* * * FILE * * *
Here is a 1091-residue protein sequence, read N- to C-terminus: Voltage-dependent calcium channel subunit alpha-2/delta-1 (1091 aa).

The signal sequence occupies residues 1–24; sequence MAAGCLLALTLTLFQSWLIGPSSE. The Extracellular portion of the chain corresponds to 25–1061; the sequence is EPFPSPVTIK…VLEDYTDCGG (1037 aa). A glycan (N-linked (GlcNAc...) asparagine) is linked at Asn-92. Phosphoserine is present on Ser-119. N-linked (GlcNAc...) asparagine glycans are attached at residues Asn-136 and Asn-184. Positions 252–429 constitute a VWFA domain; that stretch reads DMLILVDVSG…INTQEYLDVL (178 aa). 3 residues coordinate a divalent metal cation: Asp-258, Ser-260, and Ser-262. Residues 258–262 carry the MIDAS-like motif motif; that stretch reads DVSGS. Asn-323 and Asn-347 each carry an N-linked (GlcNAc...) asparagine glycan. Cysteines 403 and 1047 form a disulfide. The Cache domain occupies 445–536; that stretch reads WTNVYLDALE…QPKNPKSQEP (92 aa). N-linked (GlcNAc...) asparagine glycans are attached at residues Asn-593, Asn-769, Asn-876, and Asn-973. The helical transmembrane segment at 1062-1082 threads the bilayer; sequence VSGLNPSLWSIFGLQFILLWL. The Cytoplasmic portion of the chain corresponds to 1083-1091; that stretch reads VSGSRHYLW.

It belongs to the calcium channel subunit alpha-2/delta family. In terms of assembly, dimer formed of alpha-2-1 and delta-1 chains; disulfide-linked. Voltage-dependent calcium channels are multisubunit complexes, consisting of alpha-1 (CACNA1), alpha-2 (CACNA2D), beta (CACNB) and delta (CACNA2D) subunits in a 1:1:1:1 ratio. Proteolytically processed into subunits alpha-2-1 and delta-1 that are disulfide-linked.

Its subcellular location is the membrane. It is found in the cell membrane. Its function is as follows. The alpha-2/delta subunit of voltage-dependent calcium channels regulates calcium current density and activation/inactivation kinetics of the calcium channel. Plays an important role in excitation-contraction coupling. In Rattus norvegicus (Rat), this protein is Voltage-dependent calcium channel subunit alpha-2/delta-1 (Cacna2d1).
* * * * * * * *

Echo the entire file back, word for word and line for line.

Here is a 1091-residue protein sequence, read N- to C-terminus: Voltage-dependent calcium channel subunit alpha-2/delta-1 (1091 aa).

The signal sequence occupies residues 1–24; sequence MAAGCLLALTLTLFQSWLIGPSSE. The Extracellular portion of the chain corresponds to 25–1061; the sequence is EPFPSPVTIK…VLEDYTDCGG (1037 aa). A glycan (N-linked (GlcNAc...) asparagine) is linked at Asn-92. Phosphoserine is present on Ser-119. N-linked (GlcNAc...) asparagine glycans are attached at residues Asn-136 and Asn-184. Positions 252–429 constitute a VWFA domain; that stretch reads DMLILVDVSG…INTQEYLDVL (178 aa). 3 residues coordinate a divalent metal cation: Asp-258, Ser-260, and Ser-262. Residues 258–262 carry the MIDAS-like motif motif; that stretch reads DVSGS. Asn-323 and Asn-347 each carry an N-linked (GlcNAc...) asparagine glycan. Cysteines 403 and 1047 form a disulfide. The Cache domain occupies 445–536; that stretch reads WTNVYLDALE…QPKNPKSQEP (92 aa). N-linked (GlcNAc...) asparagine glycans are attached at residues Asn-593, Asn-769, Asn-876, and Asn-973. The helical transmembrane segment at 1062-1082 threads the bilayer; sequence VSGLNPSLWSIFGLQFILLWL. The Cytoplasmic portion of the chain corresponds to 1083-1091; that stretch reads VSGSRHYLW.

It belongs to the calcium channel subunit alpha-2/delta family. In terms of assembly, dimer formed of alpha-2-1 and delta-1 chains; disulfide-linked. Voltage-dependent calcium channels are multisubunit complexes, consisting of alpha-1 (CACNA1), alpha-2 (CACNA2D), beta (CACNB) and delta (CACNA2D) subunits in a 1:1:1:1 ratio. Proteolytically processed into subunits alpha-2-1 and delta-1 that are disulfide-linked.

Its subcellular location is the membrane. It is found in the cell membrane. Its function is as follows. The alpha-2/delta subunit of voltage-dependent calcium channels regulates calcium current density and activation/inactivation kinetics of the calcium channel. Plays an important role in excitation-contraction coupling. In Rattus norvegicus (Rat), this protein is Voltage-dependent calcium channel subunit alpha-2/delta-1 (Cacna2d1).